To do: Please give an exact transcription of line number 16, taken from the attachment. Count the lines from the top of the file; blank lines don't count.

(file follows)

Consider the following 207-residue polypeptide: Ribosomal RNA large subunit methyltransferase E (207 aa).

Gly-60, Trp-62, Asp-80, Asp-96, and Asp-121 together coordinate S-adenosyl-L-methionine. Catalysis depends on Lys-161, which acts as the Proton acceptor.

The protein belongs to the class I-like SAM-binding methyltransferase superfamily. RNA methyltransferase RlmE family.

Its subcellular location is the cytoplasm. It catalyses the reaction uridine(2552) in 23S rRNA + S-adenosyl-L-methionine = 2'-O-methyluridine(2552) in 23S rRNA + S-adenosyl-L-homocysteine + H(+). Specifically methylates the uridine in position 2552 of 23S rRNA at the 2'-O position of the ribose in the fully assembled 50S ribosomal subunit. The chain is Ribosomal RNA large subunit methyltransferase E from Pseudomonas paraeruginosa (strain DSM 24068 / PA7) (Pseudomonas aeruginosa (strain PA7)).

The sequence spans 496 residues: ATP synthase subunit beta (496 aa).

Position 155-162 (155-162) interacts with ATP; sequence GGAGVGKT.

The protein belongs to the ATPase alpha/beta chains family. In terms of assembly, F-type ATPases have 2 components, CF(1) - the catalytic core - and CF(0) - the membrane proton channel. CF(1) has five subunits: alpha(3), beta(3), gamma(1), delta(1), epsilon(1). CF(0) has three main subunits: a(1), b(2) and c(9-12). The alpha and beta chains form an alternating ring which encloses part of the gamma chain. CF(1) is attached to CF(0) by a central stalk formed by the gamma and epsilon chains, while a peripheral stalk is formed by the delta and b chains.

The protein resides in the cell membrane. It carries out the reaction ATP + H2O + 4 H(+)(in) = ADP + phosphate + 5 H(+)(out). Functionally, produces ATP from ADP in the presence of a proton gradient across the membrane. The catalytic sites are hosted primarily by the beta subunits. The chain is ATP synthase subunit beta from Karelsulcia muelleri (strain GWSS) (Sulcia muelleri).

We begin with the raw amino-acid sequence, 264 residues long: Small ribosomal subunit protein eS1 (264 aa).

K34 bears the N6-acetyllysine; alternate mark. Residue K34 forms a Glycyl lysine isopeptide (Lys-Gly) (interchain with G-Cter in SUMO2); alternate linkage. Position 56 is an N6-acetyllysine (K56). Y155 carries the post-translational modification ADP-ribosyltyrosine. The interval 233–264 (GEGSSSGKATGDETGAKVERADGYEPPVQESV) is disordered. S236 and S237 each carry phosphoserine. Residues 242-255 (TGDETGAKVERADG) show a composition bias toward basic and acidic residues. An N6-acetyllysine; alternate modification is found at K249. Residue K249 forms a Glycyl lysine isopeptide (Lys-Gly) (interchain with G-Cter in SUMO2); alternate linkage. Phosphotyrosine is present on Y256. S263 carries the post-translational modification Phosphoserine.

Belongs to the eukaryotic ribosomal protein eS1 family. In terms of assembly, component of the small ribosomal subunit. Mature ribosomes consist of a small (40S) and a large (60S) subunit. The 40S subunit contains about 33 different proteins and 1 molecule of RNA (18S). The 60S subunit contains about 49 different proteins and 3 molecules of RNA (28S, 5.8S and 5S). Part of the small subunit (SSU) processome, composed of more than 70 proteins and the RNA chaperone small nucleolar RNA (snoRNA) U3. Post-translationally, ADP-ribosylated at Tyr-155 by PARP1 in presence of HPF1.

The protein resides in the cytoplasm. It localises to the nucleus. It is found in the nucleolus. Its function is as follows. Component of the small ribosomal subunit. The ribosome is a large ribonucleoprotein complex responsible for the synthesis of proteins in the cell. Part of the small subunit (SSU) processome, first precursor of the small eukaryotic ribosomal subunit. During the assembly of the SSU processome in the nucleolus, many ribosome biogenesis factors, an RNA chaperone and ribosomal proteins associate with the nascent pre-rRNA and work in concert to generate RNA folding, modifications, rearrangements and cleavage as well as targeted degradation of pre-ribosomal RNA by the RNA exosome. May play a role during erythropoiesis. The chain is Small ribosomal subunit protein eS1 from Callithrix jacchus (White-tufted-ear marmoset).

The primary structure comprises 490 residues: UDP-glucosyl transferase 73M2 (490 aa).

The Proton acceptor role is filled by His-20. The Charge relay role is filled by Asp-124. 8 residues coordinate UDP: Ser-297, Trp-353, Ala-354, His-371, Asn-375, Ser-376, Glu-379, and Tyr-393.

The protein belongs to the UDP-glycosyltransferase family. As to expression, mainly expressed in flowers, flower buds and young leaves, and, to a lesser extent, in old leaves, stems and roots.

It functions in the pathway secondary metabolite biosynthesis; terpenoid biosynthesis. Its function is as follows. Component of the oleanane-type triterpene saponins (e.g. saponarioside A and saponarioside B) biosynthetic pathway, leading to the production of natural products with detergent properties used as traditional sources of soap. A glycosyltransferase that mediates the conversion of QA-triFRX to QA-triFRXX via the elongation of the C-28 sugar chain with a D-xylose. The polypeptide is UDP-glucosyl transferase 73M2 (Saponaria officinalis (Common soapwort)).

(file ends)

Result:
It functions in the pathway secondary metabolite biosynthesis; terpenoid biosynthesis. Its function is as follows. Component of the oleanane-type triterpene saponins (e.g. saponarioside A and saponarioside B) biosynthetic pathway, leading to the production of natural products with detergent properties used as traditional sources of soap. A glycosyltransferase that mediates the conversion of QA-triFRX to QA-triFRXX via the elongation of the C-28 sugar chain with a D-xylose. The polypeptide is UDP-glucosyl transferase 73M2 (Saponaria officinalis (Common soapwort)).